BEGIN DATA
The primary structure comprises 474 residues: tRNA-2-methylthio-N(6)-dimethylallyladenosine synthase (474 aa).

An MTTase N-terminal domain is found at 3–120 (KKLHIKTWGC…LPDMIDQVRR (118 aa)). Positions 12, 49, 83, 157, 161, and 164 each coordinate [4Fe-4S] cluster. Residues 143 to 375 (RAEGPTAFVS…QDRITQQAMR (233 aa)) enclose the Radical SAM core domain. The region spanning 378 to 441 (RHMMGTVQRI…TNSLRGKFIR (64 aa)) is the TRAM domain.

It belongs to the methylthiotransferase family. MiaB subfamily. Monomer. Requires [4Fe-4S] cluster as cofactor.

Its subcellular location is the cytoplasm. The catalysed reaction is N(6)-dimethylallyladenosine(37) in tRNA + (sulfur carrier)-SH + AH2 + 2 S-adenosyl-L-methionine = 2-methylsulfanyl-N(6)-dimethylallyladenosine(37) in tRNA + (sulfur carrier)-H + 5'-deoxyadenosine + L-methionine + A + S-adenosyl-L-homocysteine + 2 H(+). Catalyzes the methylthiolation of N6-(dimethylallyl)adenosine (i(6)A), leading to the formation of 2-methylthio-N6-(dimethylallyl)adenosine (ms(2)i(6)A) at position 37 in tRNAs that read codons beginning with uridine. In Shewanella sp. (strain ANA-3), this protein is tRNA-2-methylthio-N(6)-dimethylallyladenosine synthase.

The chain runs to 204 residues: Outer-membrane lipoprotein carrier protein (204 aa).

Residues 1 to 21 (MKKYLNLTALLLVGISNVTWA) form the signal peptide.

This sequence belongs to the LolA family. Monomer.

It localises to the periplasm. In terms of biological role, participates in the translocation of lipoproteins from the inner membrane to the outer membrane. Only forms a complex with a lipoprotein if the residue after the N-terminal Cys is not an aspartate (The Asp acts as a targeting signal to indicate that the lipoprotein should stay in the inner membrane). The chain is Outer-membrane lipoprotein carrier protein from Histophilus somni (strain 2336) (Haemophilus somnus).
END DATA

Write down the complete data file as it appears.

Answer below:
The primary structure comprises 474 residues: tRNA-2-methylthio-N(6)-dimethylallyladenosine synthase (474 aa).

An MTTase N-terminal domain is found at 3–120 (KKLHIKTWGC…LPDMIDQVRR (118 aa)). Positions 12, 49, 83, 157, 161, and 164 each coordinate [4Fe-4S] cluster. Residues 143 to 375 (RAEGPTAFVS…QDRITQQAMR (233 aa)) enclose the Radical SAM core domain. The region spanning 378 to 441 (RHMMGTVQRI…TNSLRGKFIR (64 aa)) is the TRAM domain.

It belongs to the methylthiotransferase family. MiaB subfamily. Monomer. Requires [4Fe-4S] cluster as cofactor.

Its subcellular location is the cytoplasm. The catalysed reaction is N(6)-dimethylallyladenosine(37) in tRNA + (sulfur carrier)-SH + AH2 + 2 S-adenosyl-L-methionine = 2-methylsulfanyl-N(6)-dimethylallyladenosine(37) in tRNA + (sulfur carrier)-H + 5'-deoxyadenosine + L-methionine + A + S-adenosyl-L-homocysteine + 2 H(+). Catalyzes the methylthiolation of N6-(dimethylallyl)adenosine (i(6)A), leading to the formation of 2-methylthio-N6-(dimethylallyl)adenosine (ms(2)i(6)A) at position 37 in tRNAs that read codons beginning with uridine. In Shewanella sp. (strain ANA-3), this protein is tRNA-2-methylthio-N(6)-dimethylallyladenosine synthase.

The chain runs to 204 residues: Outer-membrane lipoprotein carrier protein (204 aa).

Residues 1 to 21 (MKKYLNLTALLLVGISNVTWA) form the signal peptide.

This sequence belongs to the LolA family. Monomer.

It localises to the periplasm. In terms of biological role, participates in the translocation of lipoproteins from the inner membrane to the outer membrane. Only forms a complex with a lipoprotein if the residue after the N-terminal Cys is not an aspartate (The Asp acts as a targeting signal to indicate that the lipoprotein should stay in the inner membrane). The chain is Outer-membrane lipoprotein carrier protein from Histophilus somni (strain 2336) (Haemophilus somnus).